Wednesday, July 24, 2013

Notes on Sans Serif and Serif Fonts

Notes on Serif and Sans Serif Typefaces
Vidit Bhargava

Until recently I wasn't really interested in typography analysis, Myriad Pro was as good for me as Helvetica. Frankly I didn't even know what a serif was! But just a few days ago when I reading a post by Dave Wiskus regarding the design of his new app Vesper, I was fascinated to see just how many fonts they actually went through to choose the 'right' font. I was intrigued!
(You can read about designing Vesper over here: 

The first thing i wanted to know about fonts was The difference between Sans Serif And Serif Fonts. I did a bit of Wikipedia search to find out much more about it. This image explains the basic difference in a serif and Sans Serif font.

On computer screens serifs tend to be disproportionately be larger and harder to read than in print. Hence the general inclination towards sans serif. Sans Serif is more legible on a computer screen. However in Print, Serifs tend to be more legible and are highly preferred as body text fonts, while sans serifs aren't really good for print reading. Hence, what Helvetica is to computers, Times New Roman is to the printed text!

-- Note: As we move further into this post you'll only find a deeper classification of fonts. The information about classifications are based only on my reading of the Wikipedia articles --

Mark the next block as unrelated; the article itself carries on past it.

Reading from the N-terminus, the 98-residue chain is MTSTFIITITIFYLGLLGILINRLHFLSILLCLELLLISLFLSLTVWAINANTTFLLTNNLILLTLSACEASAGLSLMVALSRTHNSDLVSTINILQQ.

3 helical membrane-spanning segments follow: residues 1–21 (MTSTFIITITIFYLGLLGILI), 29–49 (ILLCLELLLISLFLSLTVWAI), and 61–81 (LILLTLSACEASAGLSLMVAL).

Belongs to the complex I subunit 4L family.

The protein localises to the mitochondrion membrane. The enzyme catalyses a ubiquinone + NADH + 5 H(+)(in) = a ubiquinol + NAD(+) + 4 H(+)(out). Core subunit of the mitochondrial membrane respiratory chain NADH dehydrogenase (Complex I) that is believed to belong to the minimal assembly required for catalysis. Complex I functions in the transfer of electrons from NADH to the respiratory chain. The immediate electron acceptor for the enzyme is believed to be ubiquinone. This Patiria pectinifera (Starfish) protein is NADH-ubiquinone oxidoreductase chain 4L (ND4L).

Sans Serif Fonts are further classified into four categories

Grotesque: Ancient Sans Serif 

Neo Grotesque: These are Modern Sans Serif Typefaces. The Most commonly seen Sans Serifs today belong to this category.

Humanist: They are the most Calligraphic of the four types and are also the most legible of all the sans Serif fonts. 

Geometric: These fonts are based on perfect circles and squares. 

Serif Fonts are also classified into four different categories:

Old Style: These typefaces are so old that they date back to 1465! Old Style serifs are also usually referred to as Humanist fonts. They generally have a diagonal stressing. Example: Adobe Garamond

Baroque: These are transitional typefaces which date somewhere between the old and modern (didone) serif fonts. The differences in thick and thin lines are more pronounced than the old style. Example: Times New Roman

Didone: These are modern serif typefaces, they have a vertical stressing and are characterized by an extreme contrast in thick and thin lines. Example.: Badoni

Slab Serif: These fonts have little or no difference in thick and thin lines and their serifs are usually as thick as the vertical lines, giving them a bold look.
Example: Rockwell

Source: Wikipedia: 
You can read more here:

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